Driving through Syria's unofficial civil war

The road north from Homs
The road north, from the central Syrian city of Homs, as seen from a vehicle in the United Nations monitoring mission's convoy, June 11, 2012.

(CBS News) DAMASCUS - The fierce battle in the city of Homs is on the southern edge of a whole area of central Syria - where the army and the armed opposition have been fighting from positions that are sometimes just hundreds of yards apart.

A police barrier marks the start of the war zone, just north of Homs - fighting has closed Syria's main highway but the United Nations monitoring mission is allowed through, and CBS News went in with them.

Driving down the highway, there is mile after mile of devastation on either side. Dug in all along the way are Syrian tanks and artillery - some still doing the shelling which has battered parts of Homs and other cities, others wrecked and burned in attacks by the rebel forces.

Every few hundred yards along the road there are Syrian military installations, but as soon as CBS News stopped with the U.N. staff, Free Syrian Army members - the rebels - came out to talk to us.

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They appeared from an abandoned building - anxious to talk to the U.N. monitors.

Most civilians have now fled from the towns along the highway. But less than a mile further up the road, a woman appears outside her ruined home and waves to the convoy, keen for someone to hear her story.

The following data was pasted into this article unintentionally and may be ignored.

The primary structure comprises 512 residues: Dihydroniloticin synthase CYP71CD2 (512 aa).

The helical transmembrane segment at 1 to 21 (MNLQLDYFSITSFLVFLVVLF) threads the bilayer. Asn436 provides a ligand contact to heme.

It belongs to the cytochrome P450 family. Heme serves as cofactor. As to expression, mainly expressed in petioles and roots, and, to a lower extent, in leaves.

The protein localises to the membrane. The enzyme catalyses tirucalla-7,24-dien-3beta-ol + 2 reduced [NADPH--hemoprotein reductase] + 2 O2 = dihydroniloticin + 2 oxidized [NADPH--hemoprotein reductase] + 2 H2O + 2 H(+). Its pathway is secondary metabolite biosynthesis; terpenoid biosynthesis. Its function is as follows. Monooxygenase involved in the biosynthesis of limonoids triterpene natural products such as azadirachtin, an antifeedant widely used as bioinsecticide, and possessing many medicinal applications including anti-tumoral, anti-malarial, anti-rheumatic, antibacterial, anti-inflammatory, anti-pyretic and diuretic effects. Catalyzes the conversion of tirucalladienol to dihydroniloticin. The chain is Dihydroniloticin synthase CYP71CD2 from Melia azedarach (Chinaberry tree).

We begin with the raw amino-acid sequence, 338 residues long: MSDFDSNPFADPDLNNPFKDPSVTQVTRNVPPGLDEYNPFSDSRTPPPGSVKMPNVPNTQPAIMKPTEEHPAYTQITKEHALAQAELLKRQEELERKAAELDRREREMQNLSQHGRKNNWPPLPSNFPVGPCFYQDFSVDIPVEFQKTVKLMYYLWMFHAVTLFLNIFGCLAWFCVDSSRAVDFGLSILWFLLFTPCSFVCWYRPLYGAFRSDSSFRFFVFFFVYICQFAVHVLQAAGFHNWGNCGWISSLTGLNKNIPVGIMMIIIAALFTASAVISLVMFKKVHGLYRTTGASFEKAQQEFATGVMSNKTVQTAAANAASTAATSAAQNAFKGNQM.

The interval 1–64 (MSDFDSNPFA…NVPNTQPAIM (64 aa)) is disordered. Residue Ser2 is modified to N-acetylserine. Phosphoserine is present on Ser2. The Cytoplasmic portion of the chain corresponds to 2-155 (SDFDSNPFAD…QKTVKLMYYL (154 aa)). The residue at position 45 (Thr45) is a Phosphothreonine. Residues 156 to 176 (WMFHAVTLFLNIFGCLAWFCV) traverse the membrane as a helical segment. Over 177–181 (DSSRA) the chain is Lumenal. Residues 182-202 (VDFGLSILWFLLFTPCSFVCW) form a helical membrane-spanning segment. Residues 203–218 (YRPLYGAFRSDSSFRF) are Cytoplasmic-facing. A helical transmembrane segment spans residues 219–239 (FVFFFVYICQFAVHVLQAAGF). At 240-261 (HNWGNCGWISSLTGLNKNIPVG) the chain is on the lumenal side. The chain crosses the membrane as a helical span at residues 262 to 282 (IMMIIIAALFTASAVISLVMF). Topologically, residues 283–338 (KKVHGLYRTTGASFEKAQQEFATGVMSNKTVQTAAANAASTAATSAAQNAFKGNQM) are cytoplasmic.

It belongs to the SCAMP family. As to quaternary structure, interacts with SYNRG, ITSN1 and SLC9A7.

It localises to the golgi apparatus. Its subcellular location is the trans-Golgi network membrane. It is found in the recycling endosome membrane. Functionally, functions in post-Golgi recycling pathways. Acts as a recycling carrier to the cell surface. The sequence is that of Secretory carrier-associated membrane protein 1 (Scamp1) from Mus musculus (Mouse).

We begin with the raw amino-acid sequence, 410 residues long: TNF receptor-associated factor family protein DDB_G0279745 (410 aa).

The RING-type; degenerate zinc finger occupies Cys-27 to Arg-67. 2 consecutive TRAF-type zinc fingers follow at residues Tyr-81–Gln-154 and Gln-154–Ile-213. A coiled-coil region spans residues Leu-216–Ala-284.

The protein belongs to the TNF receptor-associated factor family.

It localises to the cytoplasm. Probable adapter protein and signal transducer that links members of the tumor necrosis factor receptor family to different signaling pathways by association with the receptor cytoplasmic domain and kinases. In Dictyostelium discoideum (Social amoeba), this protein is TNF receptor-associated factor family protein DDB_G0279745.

"Look what's happening to us," she says. "Are we not people?"

She says a missile from a Syrian army helicopter destroyed the row in shops she's standing in front of. A young opposition fighter agrees, and a helicopter suddenly appears overhead.

The U.N. has confirmed that Syrian forces attacked the opposition from the air in recent days, so the U.N. convoy decides it's time for us to go.

We pass through Syrian army checkpoints. We'd like to hear their story, too, but they won't talk to journalists.

They are dug in, with their heavy armor, in force. But it is not enough force to keep a rebel flag from hanging from an overpass just up the road.

While Syrians and international diplomats are reluctant to call this a civil war - that is what it looks like in central and northern areas of the country.

  • Elizabeth Palmer
    Elizabeth Palmer

    Elizabeth Palmer has been a CBS News correspondent since August 2000. She has been based in London since late 2003, after having been based in Moscow (2000-03). Palmer reports primarily for the "CBS Evening News."